Rsbeck...Until I heard what people say on this site I just assumed that the data from reading the disc went into a buffer register, and was gated out one (16 bit) word at a time. Coming from my experience with military digital equipment it's obvious that this is how it should be done. This implementation would be a trivial cost. The hard disc transfer would accomplish the same jitter reduction (and some other features) but at significant cost.
Best thread yet! I am planning to build my own Hard drive system. Does any body have a suggestion on which HD brand, speed (7200 or 10,000 rpm), and what size disk space to buy. Would a relative small size hard disk be better that a large one (i.e. using two 80 gig drives, as opposed to a single 160 gb)?

On a side note, all my current music collection (500 CDs) fitts on a 110 GB hard drive as full wave files. Why? because I only record the best songs, and as we all know most CDs have no more than 4 good songs on them.

I've been intrigued by Mr. Rankins Cosecant, since originally hearing about the concept, but can't seem to find reviews, or comments on how a PC Hardrive, CD Drive, to Cosecant sounds in comparison with high-end CDP's. At $3,500 + PC are we talking about a comparison to $3,500 CDP's or $5K+ rigs?

Very soon, I plan to replace my aging PII Dell with a new PC. However, like "Planckscale" most all my 500+ CD's (keeper tracks) have been ripped to a 120G H.D. (a 200G drive is used for back-ups). It would be a blast to use this soon to be obsolete PC as a "music machine", but wonder how the PC/Cosecant combo would compare to my Wadia 861...
I'm still trying to figure out what to do here--I'm about 70% through ripping the 1000+ CDs in the Rock/Blues genre... I seriously encourage folks to think about standalone storage, since ultimately you will want to access your music from other places in your house besides the one PC they are resident on. Right now, I'm running three audiotrons and one CD30, as well as a USB audio device off my PC.

My latest thinking is something like this for storage:

I was originally going to go with a bunch of LaCie external USB 2.0 drives and a Linksys $90 NAS box, but I discovered, much to my chagrin, that the NAS box they have requires you to format the disks in a proprietary format. Doesn't work for me. I'm ripping the CDs to the LaCie drives, but I worry about their long term viability--these puppies run hot. Just don't think they are really designed for 24/7 operation.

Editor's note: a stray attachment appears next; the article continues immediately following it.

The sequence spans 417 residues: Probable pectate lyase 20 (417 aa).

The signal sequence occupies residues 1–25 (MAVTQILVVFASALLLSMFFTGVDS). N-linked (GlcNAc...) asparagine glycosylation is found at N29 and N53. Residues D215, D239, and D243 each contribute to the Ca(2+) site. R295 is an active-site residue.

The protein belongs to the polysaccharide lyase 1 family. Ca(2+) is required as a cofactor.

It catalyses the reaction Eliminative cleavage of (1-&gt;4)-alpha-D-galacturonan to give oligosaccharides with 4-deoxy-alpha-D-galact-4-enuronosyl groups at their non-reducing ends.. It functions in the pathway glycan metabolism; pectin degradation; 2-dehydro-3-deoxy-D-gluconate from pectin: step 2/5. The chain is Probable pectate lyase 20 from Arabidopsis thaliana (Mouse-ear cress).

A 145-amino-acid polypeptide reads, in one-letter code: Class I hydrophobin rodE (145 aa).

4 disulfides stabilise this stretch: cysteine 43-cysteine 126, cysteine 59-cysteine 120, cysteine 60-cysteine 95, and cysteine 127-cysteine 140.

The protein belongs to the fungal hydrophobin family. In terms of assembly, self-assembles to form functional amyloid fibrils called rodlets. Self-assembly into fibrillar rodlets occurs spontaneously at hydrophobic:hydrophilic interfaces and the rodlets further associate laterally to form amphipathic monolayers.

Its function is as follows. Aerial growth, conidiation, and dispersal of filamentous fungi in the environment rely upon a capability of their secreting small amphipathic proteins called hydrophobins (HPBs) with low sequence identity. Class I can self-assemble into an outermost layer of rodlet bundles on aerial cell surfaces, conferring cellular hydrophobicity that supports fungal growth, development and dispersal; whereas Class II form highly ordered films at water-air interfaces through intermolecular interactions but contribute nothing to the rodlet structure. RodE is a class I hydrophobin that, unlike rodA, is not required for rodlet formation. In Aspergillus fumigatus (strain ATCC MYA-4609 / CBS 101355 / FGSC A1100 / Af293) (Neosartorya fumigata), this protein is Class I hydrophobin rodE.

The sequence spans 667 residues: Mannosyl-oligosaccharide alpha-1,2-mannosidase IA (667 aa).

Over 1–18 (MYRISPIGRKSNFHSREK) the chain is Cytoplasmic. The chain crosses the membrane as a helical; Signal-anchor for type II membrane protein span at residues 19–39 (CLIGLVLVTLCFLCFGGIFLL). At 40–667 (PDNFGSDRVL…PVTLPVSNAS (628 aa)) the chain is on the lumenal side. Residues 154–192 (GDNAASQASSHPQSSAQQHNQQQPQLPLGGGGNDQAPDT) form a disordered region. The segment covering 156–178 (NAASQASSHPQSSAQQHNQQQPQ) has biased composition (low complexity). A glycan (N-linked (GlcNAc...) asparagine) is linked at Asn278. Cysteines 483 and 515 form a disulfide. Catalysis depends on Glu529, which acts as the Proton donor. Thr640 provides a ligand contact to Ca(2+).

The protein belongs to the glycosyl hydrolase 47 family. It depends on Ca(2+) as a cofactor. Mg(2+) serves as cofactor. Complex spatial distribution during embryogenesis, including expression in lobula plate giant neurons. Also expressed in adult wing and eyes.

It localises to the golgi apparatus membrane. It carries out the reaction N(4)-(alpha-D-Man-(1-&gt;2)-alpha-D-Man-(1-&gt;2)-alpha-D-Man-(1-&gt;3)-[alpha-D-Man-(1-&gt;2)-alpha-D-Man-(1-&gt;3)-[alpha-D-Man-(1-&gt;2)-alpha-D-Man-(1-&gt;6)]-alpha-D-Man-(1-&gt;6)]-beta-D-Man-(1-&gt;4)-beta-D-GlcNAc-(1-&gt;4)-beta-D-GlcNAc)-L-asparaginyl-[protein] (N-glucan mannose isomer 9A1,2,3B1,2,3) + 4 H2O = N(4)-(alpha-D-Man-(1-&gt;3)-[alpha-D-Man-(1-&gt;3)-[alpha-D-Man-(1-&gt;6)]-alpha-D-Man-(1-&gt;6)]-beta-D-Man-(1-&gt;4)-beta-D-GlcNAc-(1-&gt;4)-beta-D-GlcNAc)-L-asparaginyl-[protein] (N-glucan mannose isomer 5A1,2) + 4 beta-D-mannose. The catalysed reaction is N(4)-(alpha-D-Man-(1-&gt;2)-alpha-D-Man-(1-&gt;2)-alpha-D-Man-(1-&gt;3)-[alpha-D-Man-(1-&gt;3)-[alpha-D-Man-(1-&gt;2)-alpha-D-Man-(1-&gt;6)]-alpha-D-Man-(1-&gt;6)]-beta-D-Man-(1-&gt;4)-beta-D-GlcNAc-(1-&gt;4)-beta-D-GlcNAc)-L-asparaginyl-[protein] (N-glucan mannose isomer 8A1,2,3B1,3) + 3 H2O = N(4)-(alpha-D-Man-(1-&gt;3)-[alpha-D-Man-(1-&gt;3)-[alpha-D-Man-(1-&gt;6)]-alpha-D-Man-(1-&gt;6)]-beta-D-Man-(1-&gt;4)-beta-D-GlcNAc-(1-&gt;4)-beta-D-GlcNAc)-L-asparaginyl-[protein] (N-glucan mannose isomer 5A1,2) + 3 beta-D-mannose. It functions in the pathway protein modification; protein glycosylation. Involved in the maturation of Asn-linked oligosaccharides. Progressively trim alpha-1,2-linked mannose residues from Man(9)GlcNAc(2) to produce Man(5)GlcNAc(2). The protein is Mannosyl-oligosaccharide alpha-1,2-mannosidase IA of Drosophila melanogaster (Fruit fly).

The selling points of the Niveus server seem to be quiet (no fans), component-like aesthetics, and $ (Dell quoted me about $14K for 1.5TB of RAID5 storage. Unlike everyone else, I'm ripping the whole CD--I don't wanna go back and do this again.

I'm also intrigued by the Niveus PCs like the Denali HDTV; I've been leery of putting a computer in my rig until seeing their fanless ultraquiet numbers... But then, I also found this:

Trying to decide now whether I want to embark on the fullblown HTPC/Windows Media Center Edition or something to just serve up WAV files...
Interesting stuff!
I knew there was a reason to wait on the server 'til after CES announcements... This puppy is due out in Feb. May not be as quiet as the Niveus, but at this price ($1K) it can live in the garage...
Hmmmm. Something is not right here.

$50 portable CD players incorporate electronic antiskip mechanisms by reading ahead 5-10 seconds and storing the data in a buffer--and they are far from audiophile grade transports or players. The challenge of high fidelity playback is not limited to problems with spinning a disk, and it is absolutely no surprise the today's PC hard drive configs don't compete with EMM Labs gear.

CD audio encoding is surprisingly complex (e.g., see And one result of this is very high bit-for-bit fidelity. It is true that the CD Audio redbook spec has less error correction that CD-ROM--i.e., it "allows" a certain level of interpolation of data--but in general it seems that this is not the problem (see a classic at; good transports or bad, you can be pretty sure that your DAC is getting a bit-perfect feed.